The anonymity of the internet aids in this phenomenon of jumping on the bandwagon. We’re usually not held responsible for our words that are printed on a computer screen because many times, the “person” is just someone that’s been made up to give voice to those things we’re unwilling to allow others to know we feel or think or believe. We allow our “alter-ego” to post all the hateful and angry things that our family and friends would be shocked to hear coming out of our mouths. It’s also much easier to post a comment that gets lost among the thousands of comments on a page of someone you  don’t know, have never met and probably will never meet.  It can almost seem therapeutic to allow yourself to vent in this apparently harmless manner.

But is it really harmless? The incidences of cyber-bullying are on the rise. There have already been high profile cases of mostly teens who have committed suicide after being bullied online.

Our thoughts, expressed as words on the screen, are still energy that is being put out into the universe. And what we put out comes back to us. We are still judging the actions of others. Still judging their beliefs. Still judging their thoughts. And as you treat another, so shall you be treated because we are all One! When you berate another, you berate yourself. When you condemn another, you condemn yourself. When you belittle another, you belittle yourself.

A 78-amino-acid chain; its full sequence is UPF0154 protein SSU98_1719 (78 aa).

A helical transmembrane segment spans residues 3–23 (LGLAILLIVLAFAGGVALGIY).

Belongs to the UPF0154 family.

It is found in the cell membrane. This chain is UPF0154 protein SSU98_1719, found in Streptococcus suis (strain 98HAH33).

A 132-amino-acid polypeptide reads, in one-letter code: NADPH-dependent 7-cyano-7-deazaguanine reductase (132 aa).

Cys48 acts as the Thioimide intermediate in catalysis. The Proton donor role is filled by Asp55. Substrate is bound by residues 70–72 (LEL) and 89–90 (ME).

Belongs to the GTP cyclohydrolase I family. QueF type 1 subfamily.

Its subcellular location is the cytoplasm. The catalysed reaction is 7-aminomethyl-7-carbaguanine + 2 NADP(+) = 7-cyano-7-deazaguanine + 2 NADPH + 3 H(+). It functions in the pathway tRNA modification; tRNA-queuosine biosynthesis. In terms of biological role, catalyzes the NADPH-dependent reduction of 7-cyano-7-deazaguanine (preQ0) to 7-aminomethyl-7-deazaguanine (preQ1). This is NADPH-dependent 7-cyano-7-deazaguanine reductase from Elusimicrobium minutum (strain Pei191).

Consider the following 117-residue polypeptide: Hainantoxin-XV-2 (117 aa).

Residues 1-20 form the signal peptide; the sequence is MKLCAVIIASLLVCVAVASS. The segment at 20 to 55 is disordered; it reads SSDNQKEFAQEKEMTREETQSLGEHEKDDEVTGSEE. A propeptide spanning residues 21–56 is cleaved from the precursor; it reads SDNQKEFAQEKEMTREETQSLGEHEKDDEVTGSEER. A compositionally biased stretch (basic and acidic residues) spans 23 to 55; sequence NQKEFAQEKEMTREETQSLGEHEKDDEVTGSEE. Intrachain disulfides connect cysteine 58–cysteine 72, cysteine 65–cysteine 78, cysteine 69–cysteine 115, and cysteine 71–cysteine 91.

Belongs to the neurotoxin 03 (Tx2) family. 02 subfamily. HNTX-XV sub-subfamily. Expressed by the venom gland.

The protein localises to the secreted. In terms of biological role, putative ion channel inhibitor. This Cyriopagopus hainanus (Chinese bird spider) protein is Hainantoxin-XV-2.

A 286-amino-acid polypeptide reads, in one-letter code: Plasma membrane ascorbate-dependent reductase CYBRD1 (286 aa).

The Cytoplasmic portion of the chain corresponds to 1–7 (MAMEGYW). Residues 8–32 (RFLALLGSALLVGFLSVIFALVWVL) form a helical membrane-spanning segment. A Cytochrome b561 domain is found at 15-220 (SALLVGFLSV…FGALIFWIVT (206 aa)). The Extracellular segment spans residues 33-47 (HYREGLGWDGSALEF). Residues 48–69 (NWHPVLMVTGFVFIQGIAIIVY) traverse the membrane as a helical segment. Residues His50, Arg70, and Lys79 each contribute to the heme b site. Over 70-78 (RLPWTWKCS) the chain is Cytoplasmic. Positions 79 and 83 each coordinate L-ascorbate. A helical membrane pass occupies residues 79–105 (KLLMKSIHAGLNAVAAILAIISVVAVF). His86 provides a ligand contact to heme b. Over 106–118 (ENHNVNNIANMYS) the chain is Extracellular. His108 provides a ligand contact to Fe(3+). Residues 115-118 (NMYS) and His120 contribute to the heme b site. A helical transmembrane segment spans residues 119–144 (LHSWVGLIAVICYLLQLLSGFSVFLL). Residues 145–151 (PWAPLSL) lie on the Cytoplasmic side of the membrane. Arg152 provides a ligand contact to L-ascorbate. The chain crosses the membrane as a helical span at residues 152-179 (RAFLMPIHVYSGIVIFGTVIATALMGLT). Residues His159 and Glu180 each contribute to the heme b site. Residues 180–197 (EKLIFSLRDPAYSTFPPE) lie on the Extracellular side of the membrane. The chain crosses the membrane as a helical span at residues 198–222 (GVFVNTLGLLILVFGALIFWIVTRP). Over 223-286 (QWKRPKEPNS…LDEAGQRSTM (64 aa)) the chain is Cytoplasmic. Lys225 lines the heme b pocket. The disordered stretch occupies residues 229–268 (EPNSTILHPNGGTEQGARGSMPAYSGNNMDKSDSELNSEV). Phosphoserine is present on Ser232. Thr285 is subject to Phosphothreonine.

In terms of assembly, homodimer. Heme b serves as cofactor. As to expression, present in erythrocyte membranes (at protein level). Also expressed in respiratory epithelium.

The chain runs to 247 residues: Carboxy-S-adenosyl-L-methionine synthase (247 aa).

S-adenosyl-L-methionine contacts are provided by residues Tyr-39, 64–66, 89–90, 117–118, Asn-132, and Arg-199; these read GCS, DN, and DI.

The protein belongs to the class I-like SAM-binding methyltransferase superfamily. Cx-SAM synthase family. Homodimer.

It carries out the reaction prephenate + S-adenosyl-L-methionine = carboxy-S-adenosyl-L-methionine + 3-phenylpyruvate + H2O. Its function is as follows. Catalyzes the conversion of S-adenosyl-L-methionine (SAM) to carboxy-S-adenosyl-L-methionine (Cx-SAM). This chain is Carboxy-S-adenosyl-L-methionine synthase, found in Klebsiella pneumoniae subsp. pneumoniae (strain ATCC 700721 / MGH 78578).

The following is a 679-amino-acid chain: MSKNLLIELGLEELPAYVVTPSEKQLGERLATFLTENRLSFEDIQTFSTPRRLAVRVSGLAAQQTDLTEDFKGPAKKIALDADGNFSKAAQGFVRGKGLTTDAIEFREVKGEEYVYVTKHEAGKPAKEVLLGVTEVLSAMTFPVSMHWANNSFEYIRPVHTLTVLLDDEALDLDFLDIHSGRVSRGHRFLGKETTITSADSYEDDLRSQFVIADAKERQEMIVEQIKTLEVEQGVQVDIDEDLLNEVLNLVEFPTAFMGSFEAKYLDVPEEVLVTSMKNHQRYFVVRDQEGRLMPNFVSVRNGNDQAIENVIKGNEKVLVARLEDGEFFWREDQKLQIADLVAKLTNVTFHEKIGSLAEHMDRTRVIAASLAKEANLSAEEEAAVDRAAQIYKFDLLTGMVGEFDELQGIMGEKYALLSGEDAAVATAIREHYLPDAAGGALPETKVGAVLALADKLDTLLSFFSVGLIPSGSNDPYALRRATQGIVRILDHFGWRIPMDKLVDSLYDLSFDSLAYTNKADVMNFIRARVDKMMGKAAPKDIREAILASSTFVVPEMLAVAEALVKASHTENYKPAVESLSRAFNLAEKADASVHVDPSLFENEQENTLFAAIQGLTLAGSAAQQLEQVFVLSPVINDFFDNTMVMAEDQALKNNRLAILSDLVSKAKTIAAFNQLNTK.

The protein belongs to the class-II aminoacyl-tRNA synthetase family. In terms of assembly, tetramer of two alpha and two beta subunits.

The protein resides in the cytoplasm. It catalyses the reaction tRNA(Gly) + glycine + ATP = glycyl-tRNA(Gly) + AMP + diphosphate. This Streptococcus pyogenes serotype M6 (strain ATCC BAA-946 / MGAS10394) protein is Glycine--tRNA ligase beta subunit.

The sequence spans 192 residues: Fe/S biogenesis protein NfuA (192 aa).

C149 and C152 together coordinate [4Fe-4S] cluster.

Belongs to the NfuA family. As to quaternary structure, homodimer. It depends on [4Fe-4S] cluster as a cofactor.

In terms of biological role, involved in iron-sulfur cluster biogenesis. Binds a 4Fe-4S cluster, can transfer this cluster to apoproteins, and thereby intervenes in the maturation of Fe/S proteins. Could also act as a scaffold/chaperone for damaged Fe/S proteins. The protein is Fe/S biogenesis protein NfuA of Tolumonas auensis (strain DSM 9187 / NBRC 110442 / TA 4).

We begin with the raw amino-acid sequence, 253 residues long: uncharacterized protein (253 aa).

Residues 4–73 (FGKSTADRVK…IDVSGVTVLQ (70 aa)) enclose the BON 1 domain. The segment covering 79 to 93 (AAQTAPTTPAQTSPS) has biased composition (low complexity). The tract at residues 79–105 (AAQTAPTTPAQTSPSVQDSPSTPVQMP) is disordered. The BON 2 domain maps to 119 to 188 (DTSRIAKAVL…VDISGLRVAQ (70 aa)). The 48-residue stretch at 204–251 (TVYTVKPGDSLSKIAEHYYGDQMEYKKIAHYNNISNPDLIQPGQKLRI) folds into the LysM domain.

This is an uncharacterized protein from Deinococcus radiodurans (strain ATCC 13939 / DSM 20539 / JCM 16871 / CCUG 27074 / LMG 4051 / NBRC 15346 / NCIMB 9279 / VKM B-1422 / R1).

Oneness is more than just a new thought concept: it is an ultimate reality. And when we experience our words coming home to roost in our own lives, we will finally understand.

Mercy Over Justice

Recently someone made a comment to me about being grateful that she had learned to strive for mercy over justice. My first reaction was to wish that more people felt the same way that she did, until I realized that the difference between mercy and justice is that you don’t seek revenge when you are striving for mercy. Don’t get me wrong, that’s a wonderful difference! And if it were up to me, everyone would strive for mercy over justice. The problem is that both mercy and justice imply that there is an absolute right and wrong.